A strong protagonist: keep it simple, then oppose that


Lisbeth Salander: smart and socially inept (and Gothic).
The rest is filler.

A lot of writing gurus will tell you a character for a fictional work cannot be one dimensional. They will tell you a good protagonist is a complex, evolving creature. It is my humble opinion that this is utter BS. I say: keep it simple.

Here is my argument: the most monumental protagonists in the history of writing or screenwriting can be summed up in two personality traits, three max. All the rest is part of situation, plot, setting or filler. A few examples:

Lisbeth Salander: socially inept, smart, Gothic (okay Gothic is not really a personality trait, but it is too important for the ‘face’ of this character not to mention it).

Anna Karenina: beautiful, passionate.

Jack Sparrow: Extremely opportunistic.

Mister Darcy: proud, honest (and mostly rich, really)

Those are the traits that make these characters stand out. That is why you will always remember them.

Then, almost always, those personality traits are challenged. Usually by making them do or say something that’s completely the opposite of their normal behavior. That’s what gives them a semblance of humanity, and of complexity.

Lisbeth Salander falls in love, Anna Karenina is stuck in a passionless marriage, Jack Sparrow does something nice, mister Darcy falls in love with a woman that is considered beneath him.

And just to be complete: I do think growth in a character is necessary. Usually this growth is simply achieved by the opposing force I explained in the paragraphs above.

I wonder what you all think of this theory. Feel free to oppose! (Agreeing is also permitted.)

10 thoughts on “A strong protagonist: keep it simple, then oppose that

  1. Absolutely agree! The so-called “layering” is total rubbish. As you rightly say, the plot and circumstances shape the character as much as anything else…

  2. I haven’t read all the books you reference. A few thoughts, though:
    You cite some movie as well as book characters, yes? (Jack Sparrow?)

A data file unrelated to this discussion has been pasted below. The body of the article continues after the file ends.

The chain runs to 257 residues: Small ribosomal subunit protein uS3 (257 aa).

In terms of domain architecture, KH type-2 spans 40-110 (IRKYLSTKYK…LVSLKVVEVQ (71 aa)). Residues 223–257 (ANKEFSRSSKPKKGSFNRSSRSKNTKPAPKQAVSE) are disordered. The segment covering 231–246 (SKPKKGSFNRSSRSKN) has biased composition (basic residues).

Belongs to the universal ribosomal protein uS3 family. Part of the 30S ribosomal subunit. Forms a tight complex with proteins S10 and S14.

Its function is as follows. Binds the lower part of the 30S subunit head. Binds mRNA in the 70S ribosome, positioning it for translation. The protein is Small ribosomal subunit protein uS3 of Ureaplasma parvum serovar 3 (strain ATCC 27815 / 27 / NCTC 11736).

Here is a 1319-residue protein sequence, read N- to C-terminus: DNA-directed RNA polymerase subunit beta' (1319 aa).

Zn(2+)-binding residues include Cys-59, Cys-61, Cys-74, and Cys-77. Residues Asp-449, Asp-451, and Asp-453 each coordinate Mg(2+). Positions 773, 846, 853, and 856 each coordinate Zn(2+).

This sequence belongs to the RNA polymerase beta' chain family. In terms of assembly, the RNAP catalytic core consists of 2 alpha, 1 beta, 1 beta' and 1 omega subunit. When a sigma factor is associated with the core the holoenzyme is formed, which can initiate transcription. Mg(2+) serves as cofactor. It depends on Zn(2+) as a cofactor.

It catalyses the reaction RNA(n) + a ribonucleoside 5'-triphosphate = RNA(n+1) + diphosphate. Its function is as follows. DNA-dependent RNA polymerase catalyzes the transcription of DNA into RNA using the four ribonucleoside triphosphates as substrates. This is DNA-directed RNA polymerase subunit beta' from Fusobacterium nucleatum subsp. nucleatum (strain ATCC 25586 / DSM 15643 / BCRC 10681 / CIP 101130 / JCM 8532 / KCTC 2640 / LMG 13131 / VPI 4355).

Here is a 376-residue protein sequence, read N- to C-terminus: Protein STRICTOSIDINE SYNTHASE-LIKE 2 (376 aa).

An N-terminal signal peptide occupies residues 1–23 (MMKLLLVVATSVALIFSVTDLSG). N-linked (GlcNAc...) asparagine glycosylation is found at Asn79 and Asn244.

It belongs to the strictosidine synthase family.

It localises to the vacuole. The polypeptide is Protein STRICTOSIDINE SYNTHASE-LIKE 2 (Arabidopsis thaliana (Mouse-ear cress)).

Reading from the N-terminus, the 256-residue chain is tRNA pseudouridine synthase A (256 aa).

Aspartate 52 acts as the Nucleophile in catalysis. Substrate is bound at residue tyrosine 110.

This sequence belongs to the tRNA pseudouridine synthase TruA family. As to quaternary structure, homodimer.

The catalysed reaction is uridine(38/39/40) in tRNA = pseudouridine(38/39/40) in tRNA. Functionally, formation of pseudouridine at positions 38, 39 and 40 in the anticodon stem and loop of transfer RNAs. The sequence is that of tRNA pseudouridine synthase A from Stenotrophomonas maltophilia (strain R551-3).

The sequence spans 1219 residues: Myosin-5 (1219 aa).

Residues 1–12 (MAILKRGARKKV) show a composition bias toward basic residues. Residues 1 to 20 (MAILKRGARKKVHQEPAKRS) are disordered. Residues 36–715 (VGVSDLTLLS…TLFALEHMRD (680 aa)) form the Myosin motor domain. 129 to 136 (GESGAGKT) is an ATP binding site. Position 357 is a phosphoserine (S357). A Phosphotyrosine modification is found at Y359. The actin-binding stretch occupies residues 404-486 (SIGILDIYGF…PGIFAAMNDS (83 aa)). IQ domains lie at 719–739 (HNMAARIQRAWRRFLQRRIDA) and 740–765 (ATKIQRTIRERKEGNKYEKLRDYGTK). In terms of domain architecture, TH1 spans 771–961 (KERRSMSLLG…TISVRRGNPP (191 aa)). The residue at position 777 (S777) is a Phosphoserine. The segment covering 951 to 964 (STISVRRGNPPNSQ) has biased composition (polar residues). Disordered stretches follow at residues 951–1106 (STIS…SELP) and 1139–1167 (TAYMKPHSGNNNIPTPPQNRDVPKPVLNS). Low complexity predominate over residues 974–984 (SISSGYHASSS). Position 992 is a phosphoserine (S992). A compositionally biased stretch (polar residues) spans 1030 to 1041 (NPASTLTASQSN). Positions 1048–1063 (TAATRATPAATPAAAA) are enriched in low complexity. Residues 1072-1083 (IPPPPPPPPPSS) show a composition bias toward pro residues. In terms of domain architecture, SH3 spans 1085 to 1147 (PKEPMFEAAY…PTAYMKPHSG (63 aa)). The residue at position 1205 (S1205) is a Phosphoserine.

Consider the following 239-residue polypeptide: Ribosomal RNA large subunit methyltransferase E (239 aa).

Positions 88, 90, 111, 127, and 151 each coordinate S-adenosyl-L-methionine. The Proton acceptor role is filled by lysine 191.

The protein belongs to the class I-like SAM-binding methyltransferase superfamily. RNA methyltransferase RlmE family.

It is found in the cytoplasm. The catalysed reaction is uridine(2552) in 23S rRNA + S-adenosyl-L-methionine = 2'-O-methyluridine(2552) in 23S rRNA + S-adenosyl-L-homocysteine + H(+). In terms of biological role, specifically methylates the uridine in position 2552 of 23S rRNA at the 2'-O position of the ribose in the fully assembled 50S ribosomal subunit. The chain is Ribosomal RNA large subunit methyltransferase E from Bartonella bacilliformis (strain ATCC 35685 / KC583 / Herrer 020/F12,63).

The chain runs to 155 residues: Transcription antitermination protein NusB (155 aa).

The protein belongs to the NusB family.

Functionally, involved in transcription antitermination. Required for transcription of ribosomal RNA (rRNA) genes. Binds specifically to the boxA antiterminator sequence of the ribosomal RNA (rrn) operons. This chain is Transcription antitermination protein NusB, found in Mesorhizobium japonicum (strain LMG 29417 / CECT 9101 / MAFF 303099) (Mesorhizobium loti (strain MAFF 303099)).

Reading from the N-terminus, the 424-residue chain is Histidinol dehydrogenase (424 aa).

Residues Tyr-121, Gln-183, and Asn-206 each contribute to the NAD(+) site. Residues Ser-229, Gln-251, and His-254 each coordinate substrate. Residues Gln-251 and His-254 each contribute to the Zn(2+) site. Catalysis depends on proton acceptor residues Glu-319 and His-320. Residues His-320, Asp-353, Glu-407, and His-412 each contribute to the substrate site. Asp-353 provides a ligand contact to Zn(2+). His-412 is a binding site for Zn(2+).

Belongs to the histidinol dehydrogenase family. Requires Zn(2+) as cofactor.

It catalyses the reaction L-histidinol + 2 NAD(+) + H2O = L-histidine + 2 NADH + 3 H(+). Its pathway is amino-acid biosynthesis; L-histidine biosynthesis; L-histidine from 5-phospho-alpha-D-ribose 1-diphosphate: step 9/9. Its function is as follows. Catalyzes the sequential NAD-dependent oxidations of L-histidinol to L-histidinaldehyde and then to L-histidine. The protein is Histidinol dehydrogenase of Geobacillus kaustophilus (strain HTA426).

I have to disagree that Mr. Darcy is one-dimensional. I could go on and on about that – he’s not as developed as Elizabeth, and his initial appearances are pretty spare, that is true – and yet we do get attached. I also think there are different kinds of stories, and they call for different types of people in them. Thanks again for your own comments to me.

    • Actually, I recently reread Pride and Prejudice, and I was very disappointed to realize that mister Darcy does little more than being madly in love with Elisabeth. But I definitely got attached to him, but I think his charm lays more in the romantic idea of true love (with a rich man) than in his personality. It’s of course very possible that I just missed out on something. Can you explain a bit why you find him complex or multi-layered?
      And yeah, I mixed up prose and screenwriting. I think my analysis works for both.

      • Oh, don’t get me started! Darcy, Austen explicitly says, “is clever,” and I think many of his remarks – though usually brief – are loaded, but often in ways that are so contemporary – for HIS time – that his layers of meaning don’t quite translate.
        But it’s true, his behavior is more inferred than spelled out – because we are meant to make the same mistakes that Elizabeth makes, at least the first time we read it. So when he’s all stiff and weird meeting Wickham, he comes off as a class-conscious jerk; but when you realize that he’s just stopped Wickham eloping with his sister, and THEN meets him talking to a woman he’s just realized he finds attractive, you can imagine Darcy is suffering all kinds of sensations, not one of which he feels he should or could share with anyone.
        I love Darcy, but even loving him, I think he’s an uptight man, with a conscientious nature but a kind of rigid style. If there weren’t also a touch of humor about him he would never have appreciated Elizabeth, but as he confesses at the end, he’s really not used to being so relaxed with anyone, he’s been firmly taught never to be like that. But he yearns for those lively, gentle, happy people – that’s why he loves Bingley and yet gets both protective and controlling of him.
        Sorry, I do run on. You might be interested in the following?:

      • I agree with everything you just said, but to get back to my earlier point, it’s all part of the plot, the time and the situation really, not his bare personality.
        But I do hear you. Don’t get me started on Darcy, he ruined my love life untill I was 25 or so. 🙂

  3. Pingback: Teen Writing Tip – Finding Your Protagonist | TeenGirlsthatWrite

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